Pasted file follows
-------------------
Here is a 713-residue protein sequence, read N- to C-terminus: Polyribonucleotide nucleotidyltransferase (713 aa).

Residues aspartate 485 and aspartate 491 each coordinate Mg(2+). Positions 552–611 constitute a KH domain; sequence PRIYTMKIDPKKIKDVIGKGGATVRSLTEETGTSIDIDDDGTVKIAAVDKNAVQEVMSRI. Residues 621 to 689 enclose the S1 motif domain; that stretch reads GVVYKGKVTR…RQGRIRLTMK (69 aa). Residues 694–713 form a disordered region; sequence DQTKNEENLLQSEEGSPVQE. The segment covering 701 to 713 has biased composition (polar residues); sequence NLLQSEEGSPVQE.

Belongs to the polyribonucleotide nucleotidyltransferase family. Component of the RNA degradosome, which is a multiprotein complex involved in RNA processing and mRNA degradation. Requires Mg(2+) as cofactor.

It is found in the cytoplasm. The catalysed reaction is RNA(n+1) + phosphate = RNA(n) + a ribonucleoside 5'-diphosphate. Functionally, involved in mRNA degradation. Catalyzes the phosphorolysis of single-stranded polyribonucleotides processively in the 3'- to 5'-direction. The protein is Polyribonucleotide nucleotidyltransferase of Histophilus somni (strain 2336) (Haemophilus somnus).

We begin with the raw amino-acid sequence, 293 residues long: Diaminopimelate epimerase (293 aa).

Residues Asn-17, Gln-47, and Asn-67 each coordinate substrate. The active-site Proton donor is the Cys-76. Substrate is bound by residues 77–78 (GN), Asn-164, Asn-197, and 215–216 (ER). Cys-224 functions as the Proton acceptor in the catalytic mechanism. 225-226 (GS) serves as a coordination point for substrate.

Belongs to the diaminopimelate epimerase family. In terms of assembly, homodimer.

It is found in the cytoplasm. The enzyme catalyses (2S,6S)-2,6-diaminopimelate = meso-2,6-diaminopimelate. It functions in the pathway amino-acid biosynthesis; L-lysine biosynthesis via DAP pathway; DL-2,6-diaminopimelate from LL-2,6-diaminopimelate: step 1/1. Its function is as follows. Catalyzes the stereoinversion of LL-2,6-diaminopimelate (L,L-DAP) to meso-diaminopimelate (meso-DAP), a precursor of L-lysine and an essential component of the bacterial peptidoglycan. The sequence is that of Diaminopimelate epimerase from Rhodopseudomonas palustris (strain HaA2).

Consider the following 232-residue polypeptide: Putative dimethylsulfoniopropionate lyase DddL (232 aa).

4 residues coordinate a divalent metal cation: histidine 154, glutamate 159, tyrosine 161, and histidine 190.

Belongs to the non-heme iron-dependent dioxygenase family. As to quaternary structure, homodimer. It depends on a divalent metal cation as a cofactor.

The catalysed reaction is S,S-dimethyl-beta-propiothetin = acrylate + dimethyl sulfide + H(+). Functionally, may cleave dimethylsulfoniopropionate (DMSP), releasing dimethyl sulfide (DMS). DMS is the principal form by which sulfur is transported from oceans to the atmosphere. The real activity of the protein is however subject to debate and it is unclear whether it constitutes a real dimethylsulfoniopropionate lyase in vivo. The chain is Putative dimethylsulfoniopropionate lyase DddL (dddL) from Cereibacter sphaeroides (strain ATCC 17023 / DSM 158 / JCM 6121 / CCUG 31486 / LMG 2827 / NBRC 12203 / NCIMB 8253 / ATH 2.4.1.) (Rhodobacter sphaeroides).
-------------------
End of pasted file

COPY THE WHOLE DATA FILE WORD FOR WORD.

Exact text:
Here is a 713-residue protein sequence, read N- to C-terminus: Polyribonucleotide nucleotidyltransferase (713 aa).

Residues aspartate 485 and aspartate 491 each coordinate Mg(2+). Positions 552–611 constitute a KH domain; sequence PRIYTMKIDPKKIKDVIGKGGATVRSLTEETGTSIDIDDDGTVKIAAVDKNAVQEVMSRI. Residues 621 to 689 enclose the S1 motif domain; that stretch reads GVVYKGKVTR…RQGRIRLTMK (69 aa). Residues 694–713 form a disordered region; sequence DQTKNEENLLQSEEGSPVQE. The segment covering 701 to 713 has biased composition (polar residues); sequence NLLQSEEGSPVQE.

Belongs to the polyribonucleotide nucleotidyltransferase family. Component of the RNA degradosome, which is a multiprotein complex involved in RNA processing and mRNA degradation. Requires Mg(2+) as cofactor.

It is found in the cytoplasm. The catalysed reaction is RNA(n+1) + phosphate = RNA(n) + a ribonucleoside 5'-diphosphate. Functionally, involved in mRNA degradation. Catalyzes the phosphorolysis of single-stranded polyribonucleotides processively in the 3'- to 5'-direction. The protein is Polyribonucleotide nucleotidyltransferase of Histophilus somni (strain 2336) (Haemophilus somnus).

We begin with the raw amino-acid sequence, 293 residues long: Diaminopimelate epimerase (293 aa).

Residues Asn-17, Gln-47, and Asn-67 each coordinate substrate. The active-site Proton donor is the Cys-76. Substrate is bound by residues 77–78 (GN), Asn-164, Asn-197, and 215–216 (ER). Cys-224 functions as the Proton acceptor in the catalytic mechanism. 225-226 (GS) serves as a coordination point for substrate.

Belongs to the diaminopimelate epimerase family. In terms of assembly, homodimer.

It is found in the cytoplasm. The enzyme catalyses (2S,6S)-2,6-diaminopimelate = meso-2,6-diaminopimelate. It functions in the pathway amino-acid biosynthesis; L-lysine biosynthesis via DAP pathway; DL-2,6-diaminopimelate from LL-2,6-diaminopimelate: step 1/1. Its function is as follows. Catalyzes the stereoinversion of LL-2,6-diaminopimelate (L,L-DAP) to meso-diaminopimelate (meso-DAP), a precursor of L-lysine and an essential component of the bacterial peptidoglycan. The sequence is that of Diaminopimelate epimerase from Rhodopseudomonas palustris (strain HaA2).

Consider the following 232-residue polypeptide: Putative dimethylsulfoniopropionate lyase DddL (232 aa).

4 residues coordinate a divalent metal cation: histidine 154, glutamate 159, tyrosine 161, and histidine 190.

Belongs to the non-heme iron-dependent dioxygenase family. As to quaternary structure, homodimer. It depends on a divalent metal cation as a cofactor.

The catalysed reaction is S,S-dimethyl-beta-propiothetin = acrylate + dimethyl sulfide + H(+). Functionally, may cleave dimethylsulfoniopropionate (DMSP), releasing dimethyl sulfide (DMS). DMS is the principal form by which sulfur is transported from oceans to the atmosphere. The real activity of the protein is however subject to debate and it is unclear whether it constitutes a real dimethylsulfoniopropionate lyase in vivo. The chain is Putative dimethylsulfoniopropionate lyase DddL (dddL) from Cereibacter sphaeroides (strain ATCC 17023 / DSM 158 / JCM 6121 / CCUG 31486 / LMG 2827 / NBRC 12203 / NCIMB 8253 / ATH 2.4.1.) (Rhodobacter sphaeroides).